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Poet and journalist Clint Smith pens an insightful analysis on seeing Germany’s commemoration of the Holocaust firsthand and how it impacts his conception of US penance for slavery

Clint Smith is the author of December’s cover story in the Atlantic, ‘Monuments to the Unthinkable,’ exploring how Germany — and by extension, the United States — accounts for the crimes of its past. (Courtesy the Atlantic via JTA)

JTA — For his 2021 book “How the Word is Passed,” the winner of the National Book Critics Circle Award for Nonfiction, poet and journalist Clint Smith, explored the landscape of American memory — specifically how the history of slavery is explained, commemorated, distorted and desecrated in sites across the United States.


While on tour promoting the book, he explained in an interview, he’d often be asked if any country had gotten it right when it came to memorializing its own dark past.

“I kept invoking the memorials in Germany, but I had never been to the memorials in Germany,” Smith said.

“As a scholar, as a journalist, I felt like I had to do my due diligence and excavate the complexity and the nuance, and the emotional and human texture, that undergirds so many of these places and spaces.”

The result is December’s cover story in the Atlantic, “Monuments to the Unthinkable.” Smith traveled to Germany twice over the past two years, visiting Berlin’s Memorial to the Murdered Jews of Europe, its Topography of Terror Museum, the museum in Wannsee where the Nazis plotted the Final Solution, and the concentration camp at Dachau, talking to historians and curators along the way.

As a Black man wrestling with how America accounts for the crimes of its past, he went to learn from the experience of the Germans, who “are still trying to figure out how to tell the story of what their country did, and simultaneously trying to figure out who should tell it.”

In an interview, Smith talked about the inevitable differences between the Holocaust and the Atlantic slave trade, the similarities in how two countries — and communities — experience their histories, and how his article could serve as a bridge between African-Americans and Jews in a time of increasing tension between them.

Smith spoke to JTA from his parents’ home in his native New Orleans.

Jewish Telegraphic Agency: Your book is about the ways America succeeds and fails to come to terms with slavery, and your article is about the ways Germany is, in your phrase, “constructing public memory.” I was struck by someone who warned you, “Don’t go to Auschwitz.” What were they saying?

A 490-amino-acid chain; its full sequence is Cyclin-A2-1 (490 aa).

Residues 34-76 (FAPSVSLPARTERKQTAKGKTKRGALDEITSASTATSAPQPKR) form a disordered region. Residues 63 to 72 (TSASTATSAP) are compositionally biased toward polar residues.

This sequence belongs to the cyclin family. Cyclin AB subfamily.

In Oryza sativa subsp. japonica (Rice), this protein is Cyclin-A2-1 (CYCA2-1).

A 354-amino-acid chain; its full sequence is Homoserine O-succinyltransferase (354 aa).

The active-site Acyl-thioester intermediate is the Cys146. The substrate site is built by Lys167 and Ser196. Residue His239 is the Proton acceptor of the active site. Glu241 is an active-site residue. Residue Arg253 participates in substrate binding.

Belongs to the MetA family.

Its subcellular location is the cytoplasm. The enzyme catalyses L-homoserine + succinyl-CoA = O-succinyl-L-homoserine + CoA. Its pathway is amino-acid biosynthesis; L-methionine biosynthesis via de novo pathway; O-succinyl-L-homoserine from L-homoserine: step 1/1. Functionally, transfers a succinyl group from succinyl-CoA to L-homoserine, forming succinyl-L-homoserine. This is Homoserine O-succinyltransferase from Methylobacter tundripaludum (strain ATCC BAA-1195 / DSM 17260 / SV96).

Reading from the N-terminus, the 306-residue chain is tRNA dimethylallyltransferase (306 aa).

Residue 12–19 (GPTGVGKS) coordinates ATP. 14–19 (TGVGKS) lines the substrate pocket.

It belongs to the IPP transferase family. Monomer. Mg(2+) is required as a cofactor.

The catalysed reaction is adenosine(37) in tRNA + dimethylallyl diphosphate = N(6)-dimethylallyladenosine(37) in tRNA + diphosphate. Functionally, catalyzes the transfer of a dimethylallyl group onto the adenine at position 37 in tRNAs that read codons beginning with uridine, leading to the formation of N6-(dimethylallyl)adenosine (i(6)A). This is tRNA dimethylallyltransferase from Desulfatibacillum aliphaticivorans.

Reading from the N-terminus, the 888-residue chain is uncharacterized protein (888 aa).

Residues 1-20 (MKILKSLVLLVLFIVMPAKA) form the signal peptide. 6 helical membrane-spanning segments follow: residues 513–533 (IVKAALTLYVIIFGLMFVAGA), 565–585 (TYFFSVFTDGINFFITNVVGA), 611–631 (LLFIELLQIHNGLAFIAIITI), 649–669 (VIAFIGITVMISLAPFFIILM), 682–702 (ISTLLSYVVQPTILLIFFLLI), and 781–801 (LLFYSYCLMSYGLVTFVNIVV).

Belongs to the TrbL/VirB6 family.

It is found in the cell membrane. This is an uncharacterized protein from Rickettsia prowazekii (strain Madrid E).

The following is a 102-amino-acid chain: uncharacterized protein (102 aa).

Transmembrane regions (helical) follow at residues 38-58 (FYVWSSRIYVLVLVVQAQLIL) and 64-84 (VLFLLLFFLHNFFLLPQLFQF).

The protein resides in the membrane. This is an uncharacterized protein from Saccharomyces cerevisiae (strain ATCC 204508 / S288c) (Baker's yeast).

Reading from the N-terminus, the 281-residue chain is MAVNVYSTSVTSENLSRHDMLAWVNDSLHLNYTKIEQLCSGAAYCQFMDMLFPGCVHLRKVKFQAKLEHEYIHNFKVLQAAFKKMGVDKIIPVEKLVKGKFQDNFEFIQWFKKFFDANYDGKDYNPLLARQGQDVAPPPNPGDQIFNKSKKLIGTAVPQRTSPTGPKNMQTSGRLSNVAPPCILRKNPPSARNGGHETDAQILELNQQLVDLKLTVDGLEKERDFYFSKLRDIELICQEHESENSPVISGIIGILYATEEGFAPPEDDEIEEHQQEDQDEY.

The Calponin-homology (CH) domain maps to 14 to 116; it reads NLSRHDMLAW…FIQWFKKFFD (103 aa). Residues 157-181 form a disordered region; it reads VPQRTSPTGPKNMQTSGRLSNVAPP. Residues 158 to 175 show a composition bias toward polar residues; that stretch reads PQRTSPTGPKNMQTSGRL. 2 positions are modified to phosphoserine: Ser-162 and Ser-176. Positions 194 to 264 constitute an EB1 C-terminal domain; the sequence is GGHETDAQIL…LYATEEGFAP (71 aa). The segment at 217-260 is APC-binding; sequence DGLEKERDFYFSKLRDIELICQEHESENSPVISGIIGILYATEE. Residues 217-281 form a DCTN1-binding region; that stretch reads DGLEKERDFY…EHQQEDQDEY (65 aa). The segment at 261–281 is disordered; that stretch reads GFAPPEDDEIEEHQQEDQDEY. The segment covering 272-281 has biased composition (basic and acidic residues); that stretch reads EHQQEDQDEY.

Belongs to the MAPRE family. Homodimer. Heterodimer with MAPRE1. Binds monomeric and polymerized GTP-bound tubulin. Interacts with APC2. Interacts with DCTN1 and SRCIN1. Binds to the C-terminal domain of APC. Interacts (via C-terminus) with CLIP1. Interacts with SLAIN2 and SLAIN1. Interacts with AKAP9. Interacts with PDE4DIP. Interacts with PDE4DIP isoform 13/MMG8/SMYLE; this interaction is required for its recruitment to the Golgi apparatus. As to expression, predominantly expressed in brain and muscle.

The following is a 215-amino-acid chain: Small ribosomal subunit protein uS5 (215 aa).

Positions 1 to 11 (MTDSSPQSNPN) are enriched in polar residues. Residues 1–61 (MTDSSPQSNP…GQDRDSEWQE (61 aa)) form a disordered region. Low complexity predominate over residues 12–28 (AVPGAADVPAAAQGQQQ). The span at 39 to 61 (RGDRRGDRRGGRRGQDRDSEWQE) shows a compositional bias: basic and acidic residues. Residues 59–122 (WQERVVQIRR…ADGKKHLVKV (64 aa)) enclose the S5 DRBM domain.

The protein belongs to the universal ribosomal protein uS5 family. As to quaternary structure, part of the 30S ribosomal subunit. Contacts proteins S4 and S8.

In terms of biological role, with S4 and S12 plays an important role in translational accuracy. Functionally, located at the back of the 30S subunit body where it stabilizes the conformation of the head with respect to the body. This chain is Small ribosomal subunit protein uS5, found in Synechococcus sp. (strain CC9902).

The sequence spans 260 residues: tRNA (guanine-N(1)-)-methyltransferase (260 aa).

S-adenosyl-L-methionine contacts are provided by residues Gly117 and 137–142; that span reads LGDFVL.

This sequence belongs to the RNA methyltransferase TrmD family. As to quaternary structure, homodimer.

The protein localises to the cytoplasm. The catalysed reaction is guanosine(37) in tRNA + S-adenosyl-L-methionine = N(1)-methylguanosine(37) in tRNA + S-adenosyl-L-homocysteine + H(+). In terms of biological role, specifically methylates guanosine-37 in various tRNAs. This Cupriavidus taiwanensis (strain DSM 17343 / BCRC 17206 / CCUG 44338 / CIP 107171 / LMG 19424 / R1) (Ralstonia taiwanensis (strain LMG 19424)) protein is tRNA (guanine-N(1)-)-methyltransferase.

Clint Smith: It was Frederick Brenner, a Jewish man and a remarkable photographer who has photographed the Jewish Diaspora across the world for the past several decades, who said that, because people are standing [at Dachau] and they’re taking selfies, and it’s like “me in front of the crematorium” and “me in front of the barracks.” That was deeply unsettling to him, especially as someone whose family was largely killed in the Holocaust.

“I don’t want to be reductive about it and say that you don’t want people to go to these spaces and take pictures. I think it’s all about the sort of disposition and sensibilities one brings to a space”

I don’t want to be reductive about it and say that you don’t want people to go to these spaces and take pictures. I think it’s all about the sort of disposition and sensibilities one brings to a space.

If someone went to the Whitney Plantation in Louisiana, I don’t necessarily want them doing puckered-lip selfies in front of a slave cabin.

I can understand why people wouldn’t want those places engaged with in that way, but you do want tourists to come, right? I mean, before the pandemic, 900,000 people visited Dachau every year, and part of what brings people to Dachau is seeing and taking a picture of the crematorium, taking a picture of themselves on this land in that space where history happened, and posting it online.

And maybe that serves as a catalyst for somebody else to make that journey for themselves.

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